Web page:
Abi’s Story


SKU e-book Category

123 in stock


By Teferra Haile-Giorgis


ISBN: 978-1-905610-0-20
Published: 2005
Key Themes: suicide, victim of political and military conflict, refugee experience, ethnic minorities, post-traumatic stress disorder, mother’s story, mental health services


Written by his mother, this is the tragic story of Abi, a young man from Ethiopia who took his own life after a battle against mental illness. Abi escaped the horror of Ethiopia’s Marxist military revolution; this book provides a unique insight into the psychological trauma suffered by the victims of war. This original and extraordinarily moving book charts Abi’s life in words and pictures and attempts to make sense of his tragic death.

About the Author

Dr Teferra Haile-Giorgis is Abi’s mother. This book was written by her and her family in Abi’s memory. Dr Haile-Giorgis set up a trust to fund research into the psychological problems of the victims of war. Her aim is to help people in a similar position to her son. She also wants to provide more insight into this area and inform psychiatrists of this type of ‘mental illness’.

Book Extract

We never know what it feels like to be with the Good Lord and have no more earthly care to worry about. I hope, somehow, those who have left us to be with Him can see or know that their past concerns are addressed and that their wishes have been fulfilled.

What was worrying our beloved Abi at the last session in the hospital consulting room, at the Royal Preston Hospital Avondale Unit, where we were sitting for group discussion? I clearly remember what the Psychiatrist said; “I am afraid your son’s case does not fit into a British Black or a British white mental illness category”. I can just remember my son abruptly getting up very angry and rushing to the door, opening it and turning towards me before walking out. I can still hear him saying “You are wasting your time, Emamma, these people are dummies. I have repeatedly told you that they do not understand my case. I think that, if I ever get healed, I will help other victims like myself. It will only be someone like me who has been through such illness that can help those in similar circumstances”. He was not only concerned for himself but for all others in similar circumstances. He obviously had a burning desire to be in a position to help those victims of political conflict, political imprisonment, displacement and other human suffering such as escapees, like himself, from enforced conscription.

In today’s world we are told that some 20 or more wars officially or unofficially go on in different parts of the world. Therefore, there must surely be more and more Abi’s whose pain, agony and depression and other related mental health problems are not understood or dismissed by the ordinary mental health services and psychiatrists.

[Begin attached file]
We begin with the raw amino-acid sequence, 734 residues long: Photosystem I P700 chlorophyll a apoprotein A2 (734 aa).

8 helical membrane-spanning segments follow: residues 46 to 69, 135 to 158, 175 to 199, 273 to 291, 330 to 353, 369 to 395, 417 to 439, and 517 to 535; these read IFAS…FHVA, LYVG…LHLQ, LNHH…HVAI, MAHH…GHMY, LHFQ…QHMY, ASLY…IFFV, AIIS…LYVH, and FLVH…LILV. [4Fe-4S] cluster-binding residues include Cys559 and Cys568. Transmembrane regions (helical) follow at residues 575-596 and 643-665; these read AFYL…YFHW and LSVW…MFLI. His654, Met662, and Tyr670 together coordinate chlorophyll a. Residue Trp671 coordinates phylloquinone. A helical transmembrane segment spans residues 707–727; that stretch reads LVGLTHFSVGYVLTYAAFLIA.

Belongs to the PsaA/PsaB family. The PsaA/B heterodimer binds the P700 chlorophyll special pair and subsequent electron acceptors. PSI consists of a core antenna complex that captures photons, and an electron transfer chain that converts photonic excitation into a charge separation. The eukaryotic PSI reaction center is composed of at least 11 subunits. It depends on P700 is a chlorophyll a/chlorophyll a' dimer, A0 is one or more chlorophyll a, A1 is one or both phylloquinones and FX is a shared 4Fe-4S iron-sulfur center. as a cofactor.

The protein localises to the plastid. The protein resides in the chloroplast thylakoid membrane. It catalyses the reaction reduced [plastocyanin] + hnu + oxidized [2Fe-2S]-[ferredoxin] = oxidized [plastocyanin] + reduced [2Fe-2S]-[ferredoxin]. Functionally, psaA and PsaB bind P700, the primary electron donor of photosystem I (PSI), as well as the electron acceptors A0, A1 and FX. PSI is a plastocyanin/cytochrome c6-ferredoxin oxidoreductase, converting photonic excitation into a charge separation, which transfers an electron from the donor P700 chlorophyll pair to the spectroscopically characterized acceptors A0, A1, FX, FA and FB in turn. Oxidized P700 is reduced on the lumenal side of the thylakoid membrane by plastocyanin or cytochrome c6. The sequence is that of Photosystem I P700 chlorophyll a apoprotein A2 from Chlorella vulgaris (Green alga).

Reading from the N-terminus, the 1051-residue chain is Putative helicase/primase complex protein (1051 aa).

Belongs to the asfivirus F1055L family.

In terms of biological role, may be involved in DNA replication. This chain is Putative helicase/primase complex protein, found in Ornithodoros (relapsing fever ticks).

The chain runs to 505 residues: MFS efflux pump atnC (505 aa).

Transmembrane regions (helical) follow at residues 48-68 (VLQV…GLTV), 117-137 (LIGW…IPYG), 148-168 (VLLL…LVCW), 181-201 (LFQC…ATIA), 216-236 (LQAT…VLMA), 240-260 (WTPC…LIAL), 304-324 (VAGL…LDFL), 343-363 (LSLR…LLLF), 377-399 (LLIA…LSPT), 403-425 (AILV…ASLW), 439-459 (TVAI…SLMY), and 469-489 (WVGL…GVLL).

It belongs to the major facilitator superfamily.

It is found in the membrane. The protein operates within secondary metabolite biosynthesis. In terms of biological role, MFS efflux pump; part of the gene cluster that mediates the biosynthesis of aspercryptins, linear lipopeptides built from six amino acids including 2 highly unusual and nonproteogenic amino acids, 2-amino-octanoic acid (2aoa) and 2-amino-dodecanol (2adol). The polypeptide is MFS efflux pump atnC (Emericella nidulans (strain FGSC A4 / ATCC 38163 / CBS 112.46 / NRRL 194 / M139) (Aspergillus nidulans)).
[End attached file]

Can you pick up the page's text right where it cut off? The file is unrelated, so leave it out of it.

Abi, very unfortunately, has suddenly chosen to leave us by taking his own life. We will always feel hurt and upset and cherish his memory whenever we think how much pain, agony and suffering have caused this action. But we can still save many of them who are in his ‛category’. We, as a family, have felt committed to his cause. Within our limitation we can, at least, address his concern by setting up a Trust to help carry out research which will result in attention being given to, and focusing on, victims of wars, political conflicts, political imprisonment, enforced conscriptions and displacement as well as any direct or indirect problems related to these situations.

Abi, who has enabled this concern to be addressed, is challenging us today. May God help us to voice his grievances, be advocates for his cause and promote ideas to challenge the mental health institutions and psychiatrists, at all levels, to listen to voices of such victims and not be dismissive as Abi’s Psychiatrists were. In his death he challenges us all today, as we set up this Trust for all the neglected and misunderstood thousands whose human rights agendas have never been addressed in any meaningful way. Abi challenges us even in his death. May God Almighty let him know that, even though he is gone, those who have suffered like him will get a relief in the future- however few or however many. May God make Abi’s dream a reality; then for him the bells will toll to congratulate him for including us in his endeavour.


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